On Friday Bloomberg reported that Honest Company, an online retailer of eco-friendly baby, beauty and home cleaning products, was working with Goldman Sachs in preparation for an IPO. Honest Company has a particularly high profile because it was co-founded by actor Jessica Alba. If Bloomberg’s report turns out to be true, the public disclosures that come with an IPO filing could shed light on a digital health acquisition the company made – very quietly -- a little over a year ago, in January 2015: Alt12 Apps.
San Francisco-based Alt12 is better known by its apps, which in aggregate have been downloaded more than 17 million times: pregnancy tracker and social network BabyBump, women’s social network and health tracker Pink Pad, and parenting social network Kidfolio.
Alt12’s co-founders Jennifer Wong and Casey Sackett now run mobile at Honest Co. As of January 2015, Wong is Head of Mobile Apps there and Sackett is Head of Mobile Apps Engineering.
While Honest Company ran some promotional campaigns on some of Alt12’s social networks following the acquisition, as far as MobiHealthNews can tell, neither company has announced or disclosed the change in ownership publicly.
Prior to the Honest Company acquisition, some of Alt12’s apps offered premium versions, but those have since become free to use. For example, at one time the paid version of BabyBump for iPhone cost $3.99 and Pink Pad was $1.99. An HD iPad app for Pink Pad cost $2.99 in 2012.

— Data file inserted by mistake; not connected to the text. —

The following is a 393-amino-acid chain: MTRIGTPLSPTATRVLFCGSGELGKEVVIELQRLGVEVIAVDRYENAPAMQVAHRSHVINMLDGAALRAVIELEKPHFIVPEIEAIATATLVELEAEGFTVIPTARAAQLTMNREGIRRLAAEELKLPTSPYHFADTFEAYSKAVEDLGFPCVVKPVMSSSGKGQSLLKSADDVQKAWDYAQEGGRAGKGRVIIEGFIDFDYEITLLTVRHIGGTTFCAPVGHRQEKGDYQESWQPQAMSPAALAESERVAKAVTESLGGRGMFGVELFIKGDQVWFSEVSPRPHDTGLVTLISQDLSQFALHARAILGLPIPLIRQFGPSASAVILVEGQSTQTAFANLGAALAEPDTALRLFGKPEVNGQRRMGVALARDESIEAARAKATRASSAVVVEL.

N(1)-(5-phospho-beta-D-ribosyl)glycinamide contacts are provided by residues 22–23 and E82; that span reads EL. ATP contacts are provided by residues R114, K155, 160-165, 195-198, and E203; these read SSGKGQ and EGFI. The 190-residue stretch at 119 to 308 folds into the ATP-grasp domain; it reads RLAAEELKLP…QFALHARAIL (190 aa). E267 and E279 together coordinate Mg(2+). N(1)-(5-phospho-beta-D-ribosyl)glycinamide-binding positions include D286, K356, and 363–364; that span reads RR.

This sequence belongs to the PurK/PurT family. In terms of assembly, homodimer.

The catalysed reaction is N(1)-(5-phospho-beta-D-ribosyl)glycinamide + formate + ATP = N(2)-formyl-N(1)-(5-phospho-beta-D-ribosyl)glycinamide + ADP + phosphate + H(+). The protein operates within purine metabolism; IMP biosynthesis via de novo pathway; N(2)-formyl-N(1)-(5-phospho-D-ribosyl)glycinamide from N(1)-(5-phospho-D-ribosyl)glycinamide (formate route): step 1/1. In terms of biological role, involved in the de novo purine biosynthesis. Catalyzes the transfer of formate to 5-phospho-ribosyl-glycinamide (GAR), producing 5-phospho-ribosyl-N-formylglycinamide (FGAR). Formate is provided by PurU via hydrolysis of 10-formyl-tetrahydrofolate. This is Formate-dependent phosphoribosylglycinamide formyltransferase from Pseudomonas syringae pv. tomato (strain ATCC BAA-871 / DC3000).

Wong and Sacket founded Alt12 in 2009, back in the early days of the iPhone, app stores, and digital health. In 2012 the startup raised $1.26 million in its seed round of funding led by Aydin Senkut's Felicis Ventures and with participation by InterWest Partners and individual investors like HealthTap founder Ron Gutman. At the time of the announcement Alt12 counted 4.5 million total downloads across its app portfolio.
Interestingly, around the same time Honest Company quietly snapped up Alt12, another retailer, sports apparel giant Under Armour very publicly shelled out hundreds of millions to acquire MyFitnessPal and Endomondo. In some ways the Honest Company-Alt12 deal is a smaller scale version of the Under Armour acquisition spree.
Under Armour's initial plans for leveraging its new fitness tracking social networking apps was to find creative ways to advertise its existing products -- athletic wear -- to the more than 100 million users its two new apps had between them. Similarly, Alt12 touts its Sliprose technology platform as one that marries social networking with social commerce, tracking and analytics: "Native mobile storefront with personalized recommendations based on deep life stage and peer-to-peer engagement." It's not hard to understand why Honest Company, which creates products for the same groups that use Alt12's apps, might acquire the startup, or at least acquihire it's team, to build out its mobile capabilities.
If Bloomberg's sources are correct and an Honest Company IPO is in the works, we may soon find out more about how Alt12's apps, and their millions of users, fit into Honest's longterm digital strategy.